Lester Rodney was sports editor of the American Communist Party newspaper The Daily Worker and used that platform to wage an early battle against baseball’s color barrier, died Sunday in Walnut Creek, Calif. He was 98.

    Mr. Rodney, who was a card-carrying member, in the parlance of his day, of both the Communist Party USA and the Baseball Writers Association of America.

    In the 1930s and early ’40s, Mr. Rodney, a grandson of Jewish immigrants from Europe, became an outspoken voice among sportswriters, apart from the black press, in condemning racial discrimination in professional sports.

    Running a six-day-a-week Daily Worker sports section that he introduced in 1936 ... His columns cited the exploits of stars of the Negro leagues like Satchel Paige and Josh Gibson, and he quoted major league players and managers praising the talents of black players to buttress his argument that they offered a vast talent pool. He publicized Communist-led petition drives aimed at ending the majors’ exclusion of blacks.

    “Negro soldiers and sailors are among those beloved heroes of the American people who have already died for the preservation of this country and everything this country stands for — yes, including the great game of baseball,” Mr. Rodney wrote in an open letter to Landis published in The Daily Worker in May 1942. “You, the self-proclaimed ‘Czar’ of baseball, are the man responsible for keeping Jim Crow in our National Pastime. You are the one refusing to say the word which would do more to justify baseball’s existence in this year of war than any other single thing.”

    In recounting the mounting pressures baseball faced to end its color barrier, Arnold Rampersad wrote in his 1997 biography “Jackie Robinson” that “the most vigorous efforts came from the Communist press.”

    Mr. Rampersad told The San Francisco Chronicle in 2005 that Mr. Rodney “was forgotten because he was a Communist.”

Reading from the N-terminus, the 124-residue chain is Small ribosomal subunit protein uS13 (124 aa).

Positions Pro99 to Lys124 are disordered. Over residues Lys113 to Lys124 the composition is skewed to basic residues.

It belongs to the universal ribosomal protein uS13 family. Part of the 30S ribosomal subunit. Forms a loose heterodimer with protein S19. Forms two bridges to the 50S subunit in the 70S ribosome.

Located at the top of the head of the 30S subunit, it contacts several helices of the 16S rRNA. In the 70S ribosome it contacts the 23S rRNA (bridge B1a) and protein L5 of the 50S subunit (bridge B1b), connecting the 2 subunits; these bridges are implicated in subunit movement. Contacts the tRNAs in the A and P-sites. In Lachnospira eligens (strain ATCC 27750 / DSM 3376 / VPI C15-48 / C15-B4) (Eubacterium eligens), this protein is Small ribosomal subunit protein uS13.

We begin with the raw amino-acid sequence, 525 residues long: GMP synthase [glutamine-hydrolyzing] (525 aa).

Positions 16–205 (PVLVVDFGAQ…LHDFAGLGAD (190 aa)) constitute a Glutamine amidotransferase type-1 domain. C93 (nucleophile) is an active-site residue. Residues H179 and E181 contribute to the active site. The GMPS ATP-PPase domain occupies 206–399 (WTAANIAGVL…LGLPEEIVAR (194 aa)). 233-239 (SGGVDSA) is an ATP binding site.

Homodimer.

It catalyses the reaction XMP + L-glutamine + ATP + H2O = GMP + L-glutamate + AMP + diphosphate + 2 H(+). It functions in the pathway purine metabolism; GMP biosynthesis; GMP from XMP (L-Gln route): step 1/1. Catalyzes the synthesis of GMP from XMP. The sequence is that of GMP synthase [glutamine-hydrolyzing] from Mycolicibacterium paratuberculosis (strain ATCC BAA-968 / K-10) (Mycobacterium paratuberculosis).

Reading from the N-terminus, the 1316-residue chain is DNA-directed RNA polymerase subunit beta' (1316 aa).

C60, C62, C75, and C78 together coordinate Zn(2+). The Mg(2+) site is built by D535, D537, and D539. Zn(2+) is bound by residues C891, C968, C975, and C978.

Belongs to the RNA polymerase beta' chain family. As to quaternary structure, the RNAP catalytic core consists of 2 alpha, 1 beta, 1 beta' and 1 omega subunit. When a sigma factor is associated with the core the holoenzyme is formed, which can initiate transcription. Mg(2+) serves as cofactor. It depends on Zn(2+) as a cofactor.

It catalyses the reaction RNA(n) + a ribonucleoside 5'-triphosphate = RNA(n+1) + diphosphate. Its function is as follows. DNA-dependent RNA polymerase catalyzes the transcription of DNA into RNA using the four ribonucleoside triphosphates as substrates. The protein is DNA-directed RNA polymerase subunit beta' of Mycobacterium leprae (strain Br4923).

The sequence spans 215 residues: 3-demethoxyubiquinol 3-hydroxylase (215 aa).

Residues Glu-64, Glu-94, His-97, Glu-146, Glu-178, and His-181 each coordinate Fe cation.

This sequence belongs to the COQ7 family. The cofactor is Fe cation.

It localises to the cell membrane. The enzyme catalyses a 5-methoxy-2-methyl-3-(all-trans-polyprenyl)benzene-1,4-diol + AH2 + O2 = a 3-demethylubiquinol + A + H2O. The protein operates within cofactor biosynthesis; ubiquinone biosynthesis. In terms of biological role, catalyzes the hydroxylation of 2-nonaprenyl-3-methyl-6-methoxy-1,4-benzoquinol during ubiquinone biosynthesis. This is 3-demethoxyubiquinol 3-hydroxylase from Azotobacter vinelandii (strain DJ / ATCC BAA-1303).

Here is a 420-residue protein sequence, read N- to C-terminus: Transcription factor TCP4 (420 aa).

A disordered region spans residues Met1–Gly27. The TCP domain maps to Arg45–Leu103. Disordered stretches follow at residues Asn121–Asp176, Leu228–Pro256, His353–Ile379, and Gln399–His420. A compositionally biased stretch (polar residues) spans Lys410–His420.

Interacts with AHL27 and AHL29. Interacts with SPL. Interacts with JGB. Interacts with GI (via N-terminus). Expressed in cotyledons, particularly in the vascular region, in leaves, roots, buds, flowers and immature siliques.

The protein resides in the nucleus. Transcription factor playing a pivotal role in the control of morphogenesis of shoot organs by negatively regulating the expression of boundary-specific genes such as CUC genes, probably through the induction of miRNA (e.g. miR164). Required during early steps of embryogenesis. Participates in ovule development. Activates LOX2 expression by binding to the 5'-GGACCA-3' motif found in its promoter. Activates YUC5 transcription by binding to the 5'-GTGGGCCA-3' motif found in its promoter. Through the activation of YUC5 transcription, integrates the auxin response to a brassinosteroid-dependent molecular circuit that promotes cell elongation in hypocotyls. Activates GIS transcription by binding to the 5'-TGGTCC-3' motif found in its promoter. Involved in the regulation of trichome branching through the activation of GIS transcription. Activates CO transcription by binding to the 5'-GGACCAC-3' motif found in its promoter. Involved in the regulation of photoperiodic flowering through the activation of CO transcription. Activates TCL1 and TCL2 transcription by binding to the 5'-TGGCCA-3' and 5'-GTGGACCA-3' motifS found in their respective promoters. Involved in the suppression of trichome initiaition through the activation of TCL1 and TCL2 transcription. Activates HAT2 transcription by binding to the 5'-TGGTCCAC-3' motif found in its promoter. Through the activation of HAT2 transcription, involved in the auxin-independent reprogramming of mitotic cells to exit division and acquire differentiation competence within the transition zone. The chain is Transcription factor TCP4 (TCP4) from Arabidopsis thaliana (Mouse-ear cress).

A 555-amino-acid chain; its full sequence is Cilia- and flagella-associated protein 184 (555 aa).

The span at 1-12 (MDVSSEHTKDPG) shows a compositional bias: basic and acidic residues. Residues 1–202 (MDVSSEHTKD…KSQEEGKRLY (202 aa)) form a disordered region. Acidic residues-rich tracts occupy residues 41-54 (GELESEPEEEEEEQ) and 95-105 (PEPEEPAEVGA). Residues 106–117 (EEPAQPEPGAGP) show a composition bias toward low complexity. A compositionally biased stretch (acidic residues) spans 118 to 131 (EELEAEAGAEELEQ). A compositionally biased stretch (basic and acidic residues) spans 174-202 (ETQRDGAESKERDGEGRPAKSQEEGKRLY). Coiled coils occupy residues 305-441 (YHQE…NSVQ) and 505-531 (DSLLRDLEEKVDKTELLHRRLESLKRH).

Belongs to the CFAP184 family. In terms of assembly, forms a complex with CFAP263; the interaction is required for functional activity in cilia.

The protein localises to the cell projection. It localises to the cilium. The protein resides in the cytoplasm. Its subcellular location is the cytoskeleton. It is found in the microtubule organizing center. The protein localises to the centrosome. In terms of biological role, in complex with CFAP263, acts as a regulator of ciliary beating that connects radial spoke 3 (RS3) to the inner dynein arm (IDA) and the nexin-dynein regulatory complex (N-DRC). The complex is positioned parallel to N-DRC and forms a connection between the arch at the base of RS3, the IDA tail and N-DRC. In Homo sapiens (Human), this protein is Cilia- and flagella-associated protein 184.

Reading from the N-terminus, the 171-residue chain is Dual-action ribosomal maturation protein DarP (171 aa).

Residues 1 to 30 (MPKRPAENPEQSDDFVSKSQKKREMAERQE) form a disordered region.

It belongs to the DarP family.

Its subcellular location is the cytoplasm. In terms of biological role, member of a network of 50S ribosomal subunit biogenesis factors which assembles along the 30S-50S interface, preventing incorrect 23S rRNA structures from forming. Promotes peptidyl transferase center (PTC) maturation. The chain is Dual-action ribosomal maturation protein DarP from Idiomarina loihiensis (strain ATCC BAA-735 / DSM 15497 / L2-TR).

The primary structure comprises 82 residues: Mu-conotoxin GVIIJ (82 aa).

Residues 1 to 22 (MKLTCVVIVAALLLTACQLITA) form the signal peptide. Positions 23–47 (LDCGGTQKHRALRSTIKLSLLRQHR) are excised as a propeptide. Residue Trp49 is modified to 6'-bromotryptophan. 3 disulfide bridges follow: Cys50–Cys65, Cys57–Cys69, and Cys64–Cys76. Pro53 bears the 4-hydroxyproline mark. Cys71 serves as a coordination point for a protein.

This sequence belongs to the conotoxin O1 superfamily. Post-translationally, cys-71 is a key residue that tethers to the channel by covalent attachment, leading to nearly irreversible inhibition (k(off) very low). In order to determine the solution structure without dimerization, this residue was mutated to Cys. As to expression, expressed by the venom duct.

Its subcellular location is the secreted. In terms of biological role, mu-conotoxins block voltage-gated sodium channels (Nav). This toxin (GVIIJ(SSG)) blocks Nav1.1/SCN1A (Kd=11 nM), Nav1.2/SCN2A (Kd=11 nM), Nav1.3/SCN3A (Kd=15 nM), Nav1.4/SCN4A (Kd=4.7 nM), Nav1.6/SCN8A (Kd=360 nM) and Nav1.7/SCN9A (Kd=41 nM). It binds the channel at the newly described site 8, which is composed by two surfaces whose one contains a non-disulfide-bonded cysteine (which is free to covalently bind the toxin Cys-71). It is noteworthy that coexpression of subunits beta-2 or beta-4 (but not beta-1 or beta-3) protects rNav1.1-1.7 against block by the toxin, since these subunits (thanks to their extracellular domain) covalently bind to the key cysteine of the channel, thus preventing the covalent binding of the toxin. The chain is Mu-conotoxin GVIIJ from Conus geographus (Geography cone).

“But,” he added, “if Robinson was perceived by civil rights workers — and especially by Martin Luther King — as a historical turning point, anybody who facilitated the emergence of Jackie Robinson should be seen as one of the heroes of race integration.”

  • Dave McKenna’s Tact and Class

    Oh sorry, I don't actually exist. If I did, I would have written all of this while the guy was STILL ALIVE, instead of coming off like a petulant coward and pissing on the guy's grave.

    You're the worst kind of "journalist"- one who goes for shock rather than content

  • joe

    Dude: isn't your "free lancing" for the Post exactly the type of conflict of interest that you are whining about here? You're a friggin' hypocrite............

  • Dave McKenna

    DM's Tact:yes, i should have written about George Michael's conflicts while he was alive. oh, wait!

    there's way more where that came from too, DM'S Tact.does that make me tactful and classy?

    Joe: yes. good stuff.
    to both of you: thanks for playing the feud!

  • Dave McKenna’s Tact and Class

    Congrats on acting like an 11 year old girl looking for any kind of attention. Best part is that no one will ever write anything about you when you go


  • To know GM was to tolerate him

    Right on the money, Dave. All the national adulation that George Michael got masks the fact that he was widely disliked by his peers and feared and reviled by those who worked for him. Sports is the sandbox of journalism, and nearly all those who work in it are nice guys and gals. After all, they get to see the games for free, get to talk to the players, get free food in the press lounge, free parking, and get paid for it.

    Michael's ego rubbed even the nicest people the wrong way, and the fact that he sold out to the Danny made it even worse.

    The Haynesworth story is just another case of Danny spending tens of millions in March to buy himself a headache and a wasted season in December. Why doesn't he build a team from the bottom up, instead of shooting his wad on overhyped mercenaries? Because he's a jackass. But we knew that, even though George Michael never told us.

  • You still can’t deny that man

    Really...who cares?? RIP GM

  • Hondo Howard

    Dead on piece, Dave. (No pun intended.) Michael did no actual reporting, never asked hard questions, didn't actually know a lot about sports like basketball and hockey (I remember him once being openly baffled that the Wizards had signed "some guy" named Darius Songaila -- "Ever heard of him? Me either." Michael said). And he was a fairly obvious shill for Dan Snyder. You had said it before and it needed to be said again. Well done.